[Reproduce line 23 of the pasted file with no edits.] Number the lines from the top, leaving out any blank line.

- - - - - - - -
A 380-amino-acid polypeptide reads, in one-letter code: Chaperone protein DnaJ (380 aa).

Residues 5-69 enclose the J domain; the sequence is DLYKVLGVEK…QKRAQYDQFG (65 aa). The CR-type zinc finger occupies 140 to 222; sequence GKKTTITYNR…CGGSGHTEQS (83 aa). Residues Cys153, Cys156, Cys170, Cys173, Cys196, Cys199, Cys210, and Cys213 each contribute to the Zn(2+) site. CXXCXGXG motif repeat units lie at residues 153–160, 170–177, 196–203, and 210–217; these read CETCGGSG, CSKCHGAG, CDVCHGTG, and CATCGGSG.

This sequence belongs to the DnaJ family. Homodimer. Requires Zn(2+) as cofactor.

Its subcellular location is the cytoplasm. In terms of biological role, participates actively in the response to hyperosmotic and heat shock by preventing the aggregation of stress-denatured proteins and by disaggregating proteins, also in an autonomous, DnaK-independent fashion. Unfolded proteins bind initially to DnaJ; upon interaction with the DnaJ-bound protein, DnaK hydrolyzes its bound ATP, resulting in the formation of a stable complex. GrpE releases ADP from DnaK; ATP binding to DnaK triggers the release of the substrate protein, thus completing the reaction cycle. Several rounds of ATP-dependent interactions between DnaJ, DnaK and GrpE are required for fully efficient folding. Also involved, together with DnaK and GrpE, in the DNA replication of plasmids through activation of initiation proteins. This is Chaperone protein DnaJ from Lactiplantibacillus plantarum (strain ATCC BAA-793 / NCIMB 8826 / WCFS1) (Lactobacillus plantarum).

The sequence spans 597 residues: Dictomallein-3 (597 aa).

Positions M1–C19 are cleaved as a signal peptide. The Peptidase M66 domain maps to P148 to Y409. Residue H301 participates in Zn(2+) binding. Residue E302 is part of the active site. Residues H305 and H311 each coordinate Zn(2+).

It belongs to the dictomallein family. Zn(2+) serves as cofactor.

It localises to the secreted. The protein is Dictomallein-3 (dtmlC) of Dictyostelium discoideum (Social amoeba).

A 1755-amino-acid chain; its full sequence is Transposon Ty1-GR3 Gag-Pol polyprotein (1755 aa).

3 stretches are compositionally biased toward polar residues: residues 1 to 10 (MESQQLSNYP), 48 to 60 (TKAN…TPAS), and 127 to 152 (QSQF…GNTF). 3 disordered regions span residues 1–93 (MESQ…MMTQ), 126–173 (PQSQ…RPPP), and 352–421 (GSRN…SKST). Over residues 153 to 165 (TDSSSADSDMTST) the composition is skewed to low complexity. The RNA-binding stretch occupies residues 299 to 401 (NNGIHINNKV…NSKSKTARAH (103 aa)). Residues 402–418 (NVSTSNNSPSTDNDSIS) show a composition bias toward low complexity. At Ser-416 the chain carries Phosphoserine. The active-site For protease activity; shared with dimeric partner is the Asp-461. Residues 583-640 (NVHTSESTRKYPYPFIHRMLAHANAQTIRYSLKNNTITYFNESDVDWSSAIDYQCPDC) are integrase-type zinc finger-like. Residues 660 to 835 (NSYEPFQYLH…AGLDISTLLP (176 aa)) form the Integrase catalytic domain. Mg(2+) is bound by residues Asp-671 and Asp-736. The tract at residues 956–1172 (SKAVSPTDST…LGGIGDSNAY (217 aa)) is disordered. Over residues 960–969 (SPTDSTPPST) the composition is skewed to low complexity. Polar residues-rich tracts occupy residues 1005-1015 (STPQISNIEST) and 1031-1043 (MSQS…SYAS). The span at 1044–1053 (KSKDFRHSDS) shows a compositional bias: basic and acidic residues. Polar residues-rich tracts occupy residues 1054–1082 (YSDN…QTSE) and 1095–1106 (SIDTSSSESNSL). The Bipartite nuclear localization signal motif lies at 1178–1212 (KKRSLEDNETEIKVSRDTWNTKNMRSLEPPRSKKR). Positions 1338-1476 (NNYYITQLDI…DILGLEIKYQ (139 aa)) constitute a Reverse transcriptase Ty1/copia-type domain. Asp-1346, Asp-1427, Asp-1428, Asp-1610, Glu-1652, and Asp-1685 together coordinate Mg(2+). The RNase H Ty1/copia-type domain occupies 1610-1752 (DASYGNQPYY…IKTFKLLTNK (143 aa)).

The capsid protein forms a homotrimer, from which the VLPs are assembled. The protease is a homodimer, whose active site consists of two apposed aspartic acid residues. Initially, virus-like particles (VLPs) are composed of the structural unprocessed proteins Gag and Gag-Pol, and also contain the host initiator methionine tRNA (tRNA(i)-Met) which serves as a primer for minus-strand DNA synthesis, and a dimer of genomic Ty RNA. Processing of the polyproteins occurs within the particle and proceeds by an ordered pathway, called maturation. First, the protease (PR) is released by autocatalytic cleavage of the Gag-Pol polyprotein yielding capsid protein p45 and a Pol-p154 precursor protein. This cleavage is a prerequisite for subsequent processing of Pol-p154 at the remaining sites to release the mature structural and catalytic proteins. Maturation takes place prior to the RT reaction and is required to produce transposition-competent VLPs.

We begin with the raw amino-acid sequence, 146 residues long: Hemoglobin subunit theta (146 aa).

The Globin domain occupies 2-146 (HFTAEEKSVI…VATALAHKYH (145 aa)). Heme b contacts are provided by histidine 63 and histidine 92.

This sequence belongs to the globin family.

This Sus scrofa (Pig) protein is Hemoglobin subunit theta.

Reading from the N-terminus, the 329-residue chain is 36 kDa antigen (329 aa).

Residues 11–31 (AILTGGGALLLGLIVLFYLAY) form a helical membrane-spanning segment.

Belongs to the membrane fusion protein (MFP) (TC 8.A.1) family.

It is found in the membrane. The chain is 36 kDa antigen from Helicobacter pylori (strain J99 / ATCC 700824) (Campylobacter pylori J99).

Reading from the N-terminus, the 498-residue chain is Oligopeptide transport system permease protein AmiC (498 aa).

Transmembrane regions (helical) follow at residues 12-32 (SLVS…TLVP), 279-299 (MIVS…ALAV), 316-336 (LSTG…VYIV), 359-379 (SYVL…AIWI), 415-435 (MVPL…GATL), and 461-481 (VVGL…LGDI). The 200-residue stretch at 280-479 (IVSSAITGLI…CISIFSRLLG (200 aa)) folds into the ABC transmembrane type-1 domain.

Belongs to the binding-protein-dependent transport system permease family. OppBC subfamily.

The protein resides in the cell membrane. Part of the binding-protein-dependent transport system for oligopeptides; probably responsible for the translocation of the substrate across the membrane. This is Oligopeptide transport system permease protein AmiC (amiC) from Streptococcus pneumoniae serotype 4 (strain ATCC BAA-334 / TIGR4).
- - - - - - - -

The protein resides in the cell membrane. Part of the binding-protein-dependent transport system for oligopeptides; probably responsible for the translocation of the substrate across the membrane. This is Oligopeptide transport system permease protein AmiC (amiC) from Streptococcus pneumoniae serotype 4 (strain ATCC BAA-334 / TIGR4).